Tucked away behind the very public picture of the formal U.S. labor market, millions of workers participate daily in a vast, yet almost invisible financial sector: the “informal” economy.
From nannies and gardeners working in suburbia, to street vendors and restaurant employees laboring in large cities, these individuals and entrepreneurs frequently operate outside the traditional labor market, providing for their families and making significant — if often hidden — contributions to national productivity.
Two recent reports, funded by the Charles Stewart Mott Foundation, offer insights into this complex labor environment:
This report, produced by the Microenterprise Fund for Innovation, Effectiveness, Learning and Dissemination (FIELD), examines the informal economy experiences of 38 New Jersey and New York area Latinos – including undocumented immigrants — participating in a wide range of small-scale, income-generating activities. The report also considers implications for related practices and policies, and explores the barriers that Latinos face in stabilizing and growing their businesses in the informal economy.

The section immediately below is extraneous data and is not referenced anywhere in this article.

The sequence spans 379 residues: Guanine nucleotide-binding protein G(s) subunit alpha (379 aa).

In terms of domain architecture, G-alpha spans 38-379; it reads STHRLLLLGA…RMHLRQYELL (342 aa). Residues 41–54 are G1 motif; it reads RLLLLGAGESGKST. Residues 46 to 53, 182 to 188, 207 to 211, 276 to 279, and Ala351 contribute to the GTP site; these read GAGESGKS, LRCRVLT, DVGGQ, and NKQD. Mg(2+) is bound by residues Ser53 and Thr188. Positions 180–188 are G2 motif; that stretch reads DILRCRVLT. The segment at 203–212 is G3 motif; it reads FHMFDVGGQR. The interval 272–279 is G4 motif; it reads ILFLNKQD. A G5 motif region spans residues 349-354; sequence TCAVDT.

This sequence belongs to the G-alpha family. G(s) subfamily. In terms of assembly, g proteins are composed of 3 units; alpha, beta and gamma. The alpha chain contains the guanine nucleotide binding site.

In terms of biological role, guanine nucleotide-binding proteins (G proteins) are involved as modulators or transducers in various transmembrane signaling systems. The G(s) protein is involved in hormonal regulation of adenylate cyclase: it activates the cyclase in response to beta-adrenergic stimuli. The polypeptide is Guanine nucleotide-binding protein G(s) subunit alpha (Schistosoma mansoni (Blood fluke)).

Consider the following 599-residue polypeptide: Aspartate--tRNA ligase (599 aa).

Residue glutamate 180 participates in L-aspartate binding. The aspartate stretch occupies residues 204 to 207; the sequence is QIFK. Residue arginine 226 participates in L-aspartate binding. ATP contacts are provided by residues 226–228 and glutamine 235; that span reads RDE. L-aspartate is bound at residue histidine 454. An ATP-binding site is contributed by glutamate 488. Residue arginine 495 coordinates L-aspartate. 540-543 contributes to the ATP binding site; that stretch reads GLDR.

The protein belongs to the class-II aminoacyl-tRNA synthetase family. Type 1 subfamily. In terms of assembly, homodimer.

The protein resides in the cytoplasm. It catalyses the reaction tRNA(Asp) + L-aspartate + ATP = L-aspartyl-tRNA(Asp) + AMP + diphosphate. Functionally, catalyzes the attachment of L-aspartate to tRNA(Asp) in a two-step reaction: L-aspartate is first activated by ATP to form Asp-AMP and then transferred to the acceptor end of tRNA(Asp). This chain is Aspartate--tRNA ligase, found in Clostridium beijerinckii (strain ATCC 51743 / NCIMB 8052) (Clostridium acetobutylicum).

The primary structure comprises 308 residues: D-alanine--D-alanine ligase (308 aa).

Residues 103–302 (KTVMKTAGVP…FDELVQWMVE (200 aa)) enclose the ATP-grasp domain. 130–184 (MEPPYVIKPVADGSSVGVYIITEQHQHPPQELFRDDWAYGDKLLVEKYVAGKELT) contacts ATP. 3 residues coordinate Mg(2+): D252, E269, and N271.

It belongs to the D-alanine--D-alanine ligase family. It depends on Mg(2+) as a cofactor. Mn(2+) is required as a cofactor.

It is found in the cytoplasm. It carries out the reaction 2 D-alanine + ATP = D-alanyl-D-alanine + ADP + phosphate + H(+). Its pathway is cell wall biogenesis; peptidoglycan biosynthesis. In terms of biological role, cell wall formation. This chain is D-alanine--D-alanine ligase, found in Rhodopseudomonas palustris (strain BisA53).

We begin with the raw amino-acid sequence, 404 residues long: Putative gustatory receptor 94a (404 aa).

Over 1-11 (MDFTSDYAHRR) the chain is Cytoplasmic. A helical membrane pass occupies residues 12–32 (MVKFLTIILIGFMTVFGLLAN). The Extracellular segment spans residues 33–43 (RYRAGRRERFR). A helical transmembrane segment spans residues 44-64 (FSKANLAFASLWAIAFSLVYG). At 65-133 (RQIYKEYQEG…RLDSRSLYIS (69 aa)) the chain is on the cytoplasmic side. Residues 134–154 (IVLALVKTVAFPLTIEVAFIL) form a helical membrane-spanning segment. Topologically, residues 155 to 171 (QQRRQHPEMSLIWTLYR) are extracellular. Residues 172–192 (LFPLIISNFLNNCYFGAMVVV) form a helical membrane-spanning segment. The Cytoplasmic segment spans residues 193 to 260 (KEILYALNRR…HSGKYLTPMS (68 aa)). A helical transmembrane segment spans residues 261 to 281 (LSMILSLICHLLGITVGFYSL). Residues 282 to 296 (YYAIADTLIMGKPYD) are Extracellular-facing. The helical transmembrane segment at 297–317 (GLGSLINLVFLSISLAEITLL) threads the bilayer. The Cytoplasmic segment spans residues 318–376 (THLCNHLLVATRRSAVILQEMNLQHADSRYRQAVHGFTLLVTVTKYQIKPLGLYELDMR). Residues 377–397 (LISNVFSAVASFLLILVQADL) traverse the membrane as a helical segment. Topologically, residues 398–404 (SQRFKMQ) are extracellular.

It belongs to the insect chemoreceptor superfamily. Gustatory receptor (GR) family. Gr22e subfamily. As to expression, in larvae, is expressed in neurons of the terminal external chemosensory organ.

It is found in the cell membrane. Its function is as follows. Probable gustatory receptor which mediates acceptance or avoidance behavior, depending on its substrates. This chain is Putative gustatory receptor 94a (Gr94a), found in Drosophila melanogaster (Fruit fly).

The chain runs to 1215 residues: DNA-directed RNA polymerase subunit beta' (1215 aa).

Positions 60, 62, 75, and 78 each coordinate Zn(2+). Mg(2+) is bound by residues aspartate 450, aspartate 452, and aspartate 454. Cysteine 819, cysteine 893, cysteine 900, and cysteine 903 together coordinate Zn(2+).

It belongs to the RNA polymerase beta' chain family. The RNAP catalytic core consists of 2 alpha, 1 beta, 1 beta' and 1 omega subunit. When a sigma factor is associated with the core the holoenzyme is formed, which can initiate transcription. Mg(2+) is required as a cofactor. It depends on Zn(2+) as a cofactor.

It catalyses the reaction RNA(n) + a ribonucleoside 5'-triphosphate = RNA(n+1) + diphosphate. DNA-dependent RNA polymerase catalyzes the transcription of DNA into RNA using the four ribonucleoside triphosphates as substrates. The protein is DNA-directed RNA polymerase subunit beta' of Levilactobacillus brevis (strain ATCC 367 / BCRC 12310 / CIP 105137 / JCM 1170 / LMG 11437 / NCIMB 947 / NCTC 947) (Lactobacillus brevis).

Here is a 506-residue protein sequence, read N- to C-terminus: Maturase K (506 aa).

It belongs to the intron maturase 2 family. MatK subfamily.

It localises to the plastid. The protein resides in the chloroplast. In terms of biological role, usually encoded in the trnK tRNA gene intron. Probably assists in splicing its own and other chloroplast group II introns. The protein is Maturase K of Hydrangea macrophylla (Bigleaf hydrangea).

Examining the attitudes and behaviors of 55 African-Americans who either operate informal businesses or work within the informal economy is the focus of this report by the Institute for Social and Economic Development Solutions. The study, which looked at participants working in Chicago and Baltimore, explores the reasons that people engage in the informal economy, the advantages and disadvantages of doing so, and the implications for microenterprise development programs.
Publication of a third book in this series, focusing on informal enterprises operating in rural America, is expected in 2004.